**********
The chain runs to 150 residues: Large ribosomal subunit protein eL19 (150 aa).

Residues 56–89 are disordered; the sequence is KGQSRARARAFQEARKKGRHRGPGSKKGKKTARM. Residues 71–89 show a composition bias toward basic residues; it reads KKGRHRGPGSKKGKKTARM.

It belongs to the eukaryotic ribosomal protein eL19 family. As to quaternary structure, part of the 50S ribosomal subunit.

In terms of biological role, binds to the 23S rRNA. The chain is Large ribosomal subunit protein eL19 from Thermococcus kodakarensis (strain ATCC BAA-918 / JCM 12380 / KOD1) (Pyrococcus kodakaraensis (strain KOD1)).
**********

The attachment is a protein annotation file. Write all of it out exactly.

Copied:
The chain runs to 150 residues: Large ribosomal subunit protein eL19 (150 aa).

Residues 56–89 are disordered; the sequence is KGQSRARARAFQEARKKGRHRGPGSKKGKKTARM. Residues 71–89 show a composition bias toward basic residues; it reads KKGRHRGPGSKKGKKTARM.

It belongs to the eukaryotic ribosomal protein eL19 family. As to quaternary structure, part of the 50S ribosomal subunit.

In terms of biological role, binds to the 23S rRNA. The chain is Large ribosomal subunit protein eL19 from Thermococcus kodakarensis (strain ATCC BAA-918 / JCM 12380 / KOD1) (Pyrococcus kodakaraensis (strain KOD1)).